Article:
"Mr. Gretzky arrived for the interview, and as he walked in the building, the whole staff stopped what they were doing to go to the front and greet him.
“Back then it was not uncommon at all for the record companies to bring some of the current recording artists by the station to promote their records. It was cool and all, but it rarely caused a stir.
"On the other hand, when Walter rolled in, you’d think that the Pope had just arrived at the station! The whole place STOPPED and just about every staff member congregated in the lobby to greet him. Pretty Canadiana if you ask me!
“After all the photos were taken and autographs signed, (and he happily took every one), we were very late for our studio time. I had about 30 minutes left on my show - which as a music show in the middle of the workday rarely got interrupted for anything... But this was different.
“We wound up just going LIVE with the interview, stopped the music for almost 30 minutes and let Walter tell all his stories. I stayed very professional, but I gotta tell you, I was GEEKING OUT inside!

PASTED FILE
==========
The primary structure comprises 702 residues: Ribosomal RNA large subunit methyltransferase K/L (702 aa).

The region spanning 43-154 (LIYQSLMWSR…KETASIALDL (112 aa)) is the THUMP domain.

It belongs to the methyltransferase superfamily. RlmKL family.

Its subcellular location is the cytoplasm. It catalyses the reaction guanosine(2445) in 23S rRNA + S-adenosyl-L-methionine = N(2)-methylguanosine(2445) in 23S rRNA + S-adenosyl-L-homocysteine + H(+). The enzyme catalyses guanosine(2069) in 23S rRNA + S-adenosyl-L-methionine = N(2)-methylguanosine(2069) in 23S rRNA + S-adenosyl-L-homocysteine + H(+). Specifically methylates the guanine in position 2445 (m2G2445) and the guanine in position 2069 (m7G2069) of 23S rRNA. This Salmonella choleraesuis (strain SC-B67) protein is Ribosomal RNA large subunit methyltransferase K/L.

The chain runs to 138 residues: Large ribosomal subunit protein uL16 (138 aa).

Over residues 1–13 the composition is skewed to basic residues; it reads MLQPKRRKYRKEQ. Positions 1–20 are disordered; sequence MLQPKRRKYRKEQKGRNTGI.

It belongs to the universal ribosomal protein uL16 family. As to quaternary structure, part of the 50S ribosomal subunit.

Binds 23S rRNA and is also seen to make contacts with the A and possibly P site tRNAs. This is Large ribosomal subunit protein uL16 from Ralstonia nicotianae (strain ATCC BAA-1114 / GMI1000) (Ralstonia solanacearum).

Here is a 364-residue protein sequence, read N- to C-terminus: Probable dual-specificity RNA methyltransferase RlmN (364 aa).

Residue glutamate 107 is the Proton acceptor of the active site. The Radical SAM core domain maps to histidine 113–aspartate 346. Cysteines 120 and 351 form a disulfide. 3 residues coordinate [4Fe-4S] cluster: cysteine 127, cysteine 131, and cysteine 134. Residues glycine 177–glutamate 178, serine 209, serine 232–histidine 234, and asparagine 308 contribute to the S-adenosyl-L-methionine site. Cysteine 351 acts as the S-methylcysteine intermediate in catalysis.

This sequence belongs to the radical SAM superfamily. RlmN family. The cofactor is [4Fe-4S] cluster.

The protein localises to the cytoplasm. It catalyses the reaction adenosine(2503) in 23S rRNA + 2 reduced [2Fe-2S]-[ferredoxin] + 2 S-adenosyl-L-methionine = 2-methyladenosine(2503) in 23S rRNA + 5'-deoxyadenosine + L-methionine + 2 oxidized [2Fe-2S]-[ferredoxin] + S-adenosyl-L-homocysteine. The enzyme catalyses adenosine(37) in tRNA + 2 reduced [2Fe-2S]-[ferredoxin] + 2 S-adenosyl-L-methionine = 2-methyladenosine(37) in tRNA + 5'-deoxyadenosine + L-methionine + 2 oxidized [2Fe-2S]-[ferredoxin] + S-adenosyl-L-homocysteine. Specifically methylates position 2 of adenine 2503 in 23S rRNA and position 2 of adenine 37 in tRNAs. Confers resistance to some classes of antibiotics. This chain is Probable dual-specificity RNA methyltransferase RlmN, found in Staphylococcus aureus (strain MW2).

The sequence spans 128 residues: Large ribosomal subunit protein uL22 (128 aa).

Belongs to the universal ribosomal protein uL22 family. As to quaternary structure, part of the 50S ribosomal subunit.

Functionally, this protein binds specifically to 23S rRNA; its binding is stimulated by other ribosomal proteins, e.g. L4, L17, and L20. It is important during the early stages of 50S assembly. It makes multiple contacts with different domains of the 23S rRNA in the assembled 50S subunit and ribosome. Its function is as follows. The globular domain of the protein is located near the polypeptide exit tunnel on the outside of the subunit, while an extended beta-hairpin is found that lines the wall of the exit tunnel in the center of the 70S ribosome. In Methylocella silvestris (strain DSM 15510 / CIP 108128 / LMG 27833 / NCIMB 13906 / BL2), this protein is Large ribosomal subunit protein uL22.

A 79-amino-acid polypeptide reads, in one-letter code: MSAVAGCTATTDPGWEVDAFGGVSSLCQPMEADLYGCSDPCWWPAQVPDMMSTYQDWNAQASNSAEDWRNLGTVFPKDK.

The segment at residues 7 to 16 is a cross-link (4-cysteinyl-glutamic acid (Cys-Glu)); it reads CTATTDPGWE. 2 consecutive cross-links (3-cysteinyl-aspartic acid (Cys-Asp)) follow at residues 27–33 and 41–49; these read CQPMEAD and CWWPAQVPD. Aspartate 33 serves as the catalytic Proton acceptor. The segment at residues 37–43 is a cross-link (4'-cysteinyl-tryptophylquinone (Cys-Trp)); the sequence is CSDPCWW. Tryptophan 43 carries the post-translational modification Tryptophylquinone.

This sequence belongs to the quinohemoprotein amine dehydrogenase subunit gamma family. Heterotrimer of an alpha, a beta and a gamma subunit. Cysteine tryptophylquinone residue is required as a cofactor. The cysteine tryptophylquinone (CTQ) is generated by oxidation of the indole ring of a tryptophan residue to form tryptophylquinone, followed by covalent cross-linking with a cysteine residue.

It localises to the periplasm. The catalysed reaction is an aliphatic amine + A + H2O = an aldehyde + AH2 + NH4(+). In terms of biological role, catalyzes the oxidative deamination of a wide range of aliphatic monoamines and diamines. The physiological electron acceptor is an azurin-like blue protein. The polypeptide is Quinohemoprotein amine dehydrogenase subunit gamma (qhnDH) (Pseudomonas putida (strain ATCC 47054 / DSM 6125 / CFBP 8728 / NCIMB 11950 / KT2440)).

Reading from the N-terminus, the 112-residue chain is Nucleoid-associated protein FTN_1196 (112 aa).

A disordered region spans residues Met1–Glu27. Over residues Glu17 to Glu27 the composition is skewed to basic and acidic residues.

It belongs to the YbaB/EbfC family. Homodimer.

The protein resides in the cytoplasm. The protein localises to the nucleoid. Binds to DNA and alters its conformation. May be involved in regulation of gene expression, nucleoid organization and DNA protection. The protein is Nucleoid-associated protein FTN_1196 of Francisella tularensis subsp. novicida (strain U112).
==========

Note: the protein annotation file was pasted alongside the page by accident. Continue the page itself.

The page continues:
“Because Mr. Gretzky had suffered a near-fatal brain aneurysm a few years earlier and was still recovering, he had lost his short term memory. His agent warned me of this just before we turned the mics on. I noticed it because when I introduced myself to him, he wrote my name down on his notepad. But once he had moved beyond that page, he didn’t call me Dan even one more time! It didn’t matter and I didn’t even care. His long term memory was spot on, and the stories I had read about were even better coming from the man himself.
“After our 30 minutes were up, he stayed for another 15-20 minutes or so, not leaving the radio station until every photo and autograph that was wanted was taken care of. It was unreal - but so awesome at the same time.
“I’ve done hundreds of interviews over my career... Recording artists, politicians... you name it. Mr. Gretzky however still has to be my favourite one of all time.”
Combine all of this with his tireless work for and support for charitable causes all over Canada and you have a life well lived.
That’s the kind of man that Walter Gretzky was. He wanted other people to be happy. And he made people feel that he was happier meeting them than they were meeting him. That is a rare ability. Of the great hockey people that I’ve met, Walter is right up there with Johnny Bower and Jean Beliveau in that category.
And THAT is a pretty incredible group of people.
Howie Mooney | Sens Nation Hockey